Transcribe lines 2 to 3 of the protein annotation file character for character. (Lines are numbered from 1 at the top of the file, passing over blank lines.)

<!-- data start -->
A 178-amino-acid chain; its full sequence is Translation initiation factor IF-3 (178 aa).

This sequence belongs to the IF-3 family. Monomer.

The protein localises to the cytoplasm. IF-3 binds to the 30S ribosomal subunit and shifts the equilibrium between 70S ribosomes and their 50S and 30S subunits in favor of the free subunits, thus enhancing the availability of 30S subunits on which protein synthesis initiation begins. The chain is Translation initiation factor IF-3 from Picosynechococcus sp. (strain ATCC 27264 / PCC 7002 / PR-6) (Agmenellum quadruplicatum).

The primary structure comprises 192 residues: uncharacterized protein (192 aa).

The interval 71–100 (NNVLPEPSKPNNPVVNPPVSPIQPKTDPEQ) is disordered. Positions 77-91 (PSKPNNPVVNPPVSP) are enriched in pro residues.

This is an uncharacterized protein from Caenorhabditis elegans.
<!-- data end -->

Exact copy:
This sequence belongs to the IF-3 family. Monomer.

The protein localises to the cytoplasm. IF-3 binds to the 30S ribosomal subunit and shifts the equilibrium between 70S ribosomes and their 50S and 30S subunits in favor of the free subunits, thus enhancing the availability of 30S subunits on which protein synthesis initiation begins. The chain is Translation initiation factor IF-3 from Picosynechococcus sp. (strain ATCC 27264 / PCC 7002 / PR-6) (Agmenellum quadruplicatum).